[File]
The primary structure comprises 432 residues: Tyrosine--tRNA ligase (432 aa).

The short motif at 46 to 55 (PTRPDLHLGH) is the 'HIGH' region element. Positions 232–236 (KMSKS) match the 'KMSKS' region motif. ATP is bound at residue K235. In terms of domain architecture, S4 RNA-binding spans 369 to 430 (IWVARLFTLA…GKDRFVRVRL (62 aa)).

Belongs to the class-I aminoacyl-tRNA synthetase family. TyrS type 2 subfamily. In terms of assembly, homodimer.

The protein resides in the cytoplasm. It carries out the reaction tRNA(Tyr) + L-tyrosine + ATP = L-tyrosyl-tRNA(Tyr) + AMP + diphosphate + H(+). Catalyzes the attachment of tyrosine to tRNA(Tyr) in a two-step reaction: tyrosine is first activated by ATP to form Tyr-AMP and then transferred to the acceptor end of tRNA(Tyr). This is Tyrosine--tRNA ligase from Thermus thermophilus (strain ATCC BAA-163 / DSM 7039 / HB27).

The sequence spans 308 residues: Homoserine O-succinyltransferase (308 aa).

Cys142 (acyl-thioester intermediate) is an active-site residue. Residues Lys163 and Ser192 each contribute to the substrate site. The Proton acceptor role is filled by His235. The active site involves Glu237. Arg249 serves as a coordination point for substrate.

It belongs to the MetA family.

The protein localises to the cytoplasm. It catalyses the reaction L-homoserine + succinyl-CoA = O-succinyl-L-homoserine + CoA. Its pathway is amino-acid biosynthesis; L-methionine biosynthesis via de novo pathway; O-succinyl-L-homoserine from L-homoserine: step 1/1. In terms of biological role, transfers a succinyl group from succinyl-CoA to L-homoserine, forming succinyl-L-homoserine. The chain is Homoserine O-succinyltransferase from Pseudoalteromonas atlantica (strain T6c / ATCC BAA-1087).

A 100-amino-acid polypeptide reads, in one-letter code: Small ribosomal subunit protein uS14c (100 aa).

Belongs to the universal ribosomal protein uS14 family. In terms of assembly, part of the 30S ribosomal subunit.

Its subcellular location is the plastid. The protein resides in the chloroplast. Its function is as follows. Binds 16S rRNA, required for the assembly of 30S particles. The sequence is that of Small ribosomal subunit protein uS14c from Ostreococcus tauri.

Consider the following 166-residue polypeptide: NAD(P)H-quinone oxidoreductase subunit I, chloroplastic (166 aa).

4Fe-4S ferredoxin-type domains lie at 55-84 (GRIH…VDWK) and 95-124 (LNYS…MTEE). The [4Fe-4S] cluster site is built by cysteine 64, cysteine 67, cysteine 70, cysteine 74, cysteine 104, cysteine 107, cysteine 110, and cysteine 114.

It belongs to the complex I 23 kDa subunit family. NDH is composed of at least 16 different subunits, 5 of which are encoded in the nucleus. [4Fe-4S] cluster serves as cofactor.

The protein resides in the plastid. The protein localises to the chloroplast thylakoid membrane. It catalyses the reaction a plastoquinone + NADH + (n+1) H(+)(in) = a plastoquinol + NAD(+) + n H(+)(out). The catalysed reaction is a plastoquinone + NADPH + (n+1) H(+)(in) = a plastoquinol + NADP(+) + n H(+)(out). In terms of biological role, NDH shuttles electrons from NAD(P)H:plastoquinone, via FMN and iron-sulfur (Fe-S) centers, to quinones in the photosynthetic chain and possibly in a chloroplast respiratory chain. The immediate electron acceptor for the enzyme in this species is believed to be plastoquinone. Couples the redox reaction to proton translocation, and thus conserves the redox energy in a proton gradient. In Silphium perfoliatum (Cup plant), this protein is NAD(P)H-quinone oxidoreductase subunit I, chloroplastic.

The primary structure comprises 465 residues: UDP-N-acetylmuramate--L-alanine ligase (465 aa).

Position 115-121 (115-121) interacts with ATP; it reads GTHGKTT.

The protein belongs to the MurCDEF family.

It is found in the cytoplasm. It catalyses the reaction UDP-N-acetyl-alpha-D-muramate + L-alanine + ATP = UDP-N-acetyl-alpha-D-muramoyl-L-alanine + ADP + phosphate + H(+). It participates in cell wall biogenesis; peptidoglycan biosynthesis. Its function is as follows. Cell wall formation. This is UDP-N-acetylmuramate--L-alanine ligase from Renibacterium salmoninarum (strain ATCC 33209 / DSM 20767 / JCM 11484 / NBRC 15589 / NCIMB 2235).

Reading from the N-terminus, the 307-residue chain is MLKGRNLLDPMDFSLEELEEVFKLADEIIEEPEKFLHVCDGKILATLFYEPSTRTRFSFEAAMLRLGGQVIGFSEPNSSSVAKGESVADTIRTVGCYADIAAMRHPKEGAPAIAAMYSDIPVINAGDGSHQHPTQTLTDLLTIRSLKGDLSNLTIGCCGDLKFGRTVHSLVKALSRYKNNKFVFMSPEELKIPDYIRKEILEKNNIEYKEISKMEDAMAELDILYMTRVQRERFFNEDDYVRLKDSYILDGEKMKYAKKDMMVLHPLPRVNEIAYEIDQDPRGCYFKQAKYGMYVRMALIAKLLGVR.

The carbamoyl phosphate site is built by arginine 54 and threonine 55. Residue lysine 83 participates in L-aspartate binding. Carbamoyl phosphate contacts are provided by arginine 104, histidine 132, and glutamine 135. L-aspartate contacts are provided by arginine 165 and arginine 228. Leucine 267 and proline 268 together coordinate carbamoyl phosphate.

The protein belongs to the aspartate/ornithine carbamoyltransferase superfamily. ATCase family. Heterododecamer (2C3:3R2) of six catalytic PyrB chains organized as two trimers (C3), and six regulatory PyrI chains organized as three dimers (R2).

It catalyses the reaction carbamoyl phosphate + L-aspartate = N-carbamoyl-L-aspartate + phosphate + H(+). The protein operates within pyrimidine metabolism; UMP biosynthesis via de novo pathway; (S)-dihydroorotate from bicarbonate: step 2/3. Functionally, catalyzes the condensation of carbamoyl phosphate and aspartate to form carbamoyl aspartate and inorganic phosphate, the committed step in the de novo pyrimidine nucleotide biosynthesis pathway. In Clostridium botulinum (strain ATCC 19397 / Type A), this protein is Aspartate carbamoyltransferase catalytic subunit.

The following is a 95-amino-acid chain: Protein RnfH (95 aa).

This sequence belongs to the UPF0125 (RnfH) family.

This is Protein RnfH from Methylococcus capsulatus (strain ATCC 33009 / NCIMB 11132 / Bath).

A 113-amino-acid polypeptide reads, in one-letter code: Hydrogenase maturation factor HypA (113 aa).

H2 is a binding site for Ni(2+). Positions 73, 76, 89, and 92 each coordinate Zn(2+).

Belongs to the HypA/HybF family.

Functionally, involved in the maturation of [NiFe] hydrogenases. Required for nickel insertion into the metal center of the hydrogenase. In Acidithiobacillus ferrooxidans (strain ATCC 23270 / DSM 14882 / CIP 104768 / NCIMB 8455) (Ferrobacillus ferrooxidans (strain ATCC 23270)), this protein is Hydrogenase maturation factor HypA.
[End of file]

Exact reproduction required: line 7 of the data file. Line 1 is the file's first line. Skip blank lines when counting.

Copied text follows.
It belongs to the MetA family.